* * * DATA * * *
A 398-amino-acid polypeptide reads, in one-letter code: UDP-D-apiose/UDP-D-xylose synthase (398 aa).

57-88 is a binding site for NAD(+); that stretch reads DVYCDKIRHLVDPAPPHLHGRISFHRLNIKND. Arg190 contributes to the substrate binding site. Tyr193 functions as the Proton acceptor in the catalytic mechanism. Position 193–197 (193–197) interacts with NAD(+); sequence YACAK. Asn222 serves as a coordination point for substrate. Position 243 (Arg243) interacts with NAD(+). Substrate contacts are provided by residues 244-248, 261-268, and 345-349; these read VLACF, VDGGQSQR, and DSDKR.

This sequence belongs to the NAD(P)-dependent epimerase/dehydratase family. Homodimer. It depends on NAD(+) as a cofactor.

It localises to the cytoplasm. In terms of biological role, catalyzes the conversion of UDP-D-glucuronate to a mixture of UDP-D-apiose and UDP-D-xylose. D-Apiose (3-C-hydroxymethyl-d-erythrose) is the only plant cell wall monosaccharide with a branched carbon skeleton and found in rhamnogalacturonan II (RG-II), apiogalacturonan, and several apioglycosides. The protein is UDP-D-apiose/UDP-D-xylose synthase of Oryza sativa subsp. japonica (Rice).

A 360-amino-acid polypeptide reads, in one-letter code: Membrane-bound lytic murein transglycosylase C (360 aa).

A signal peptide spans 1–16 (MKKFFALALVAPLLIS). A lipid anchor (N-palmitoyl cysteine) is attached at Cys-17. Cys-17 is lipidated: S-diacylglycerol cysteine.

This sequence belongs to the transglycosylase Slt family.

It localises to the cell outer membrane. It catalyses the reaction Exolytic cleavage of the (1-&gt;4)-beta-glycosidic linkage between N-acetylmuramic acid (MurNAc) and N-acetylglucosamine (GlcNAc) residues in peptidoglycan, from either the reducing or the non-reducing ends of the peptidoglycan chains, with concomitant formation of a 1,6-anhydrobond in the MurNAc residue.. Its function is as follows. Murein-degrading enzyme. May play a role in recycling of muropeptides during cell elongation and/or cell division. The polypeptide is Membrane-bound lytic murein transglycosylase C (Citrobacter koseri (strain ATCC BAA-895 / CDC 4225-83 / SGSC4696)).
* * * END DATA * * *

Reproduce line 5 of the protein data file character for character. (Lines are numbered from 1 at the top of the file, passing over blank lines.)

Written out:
A 360-amino-acid polypeptide reads, in one-letter code: Membrane-bound lytic murein transglycosylase C (360 aa).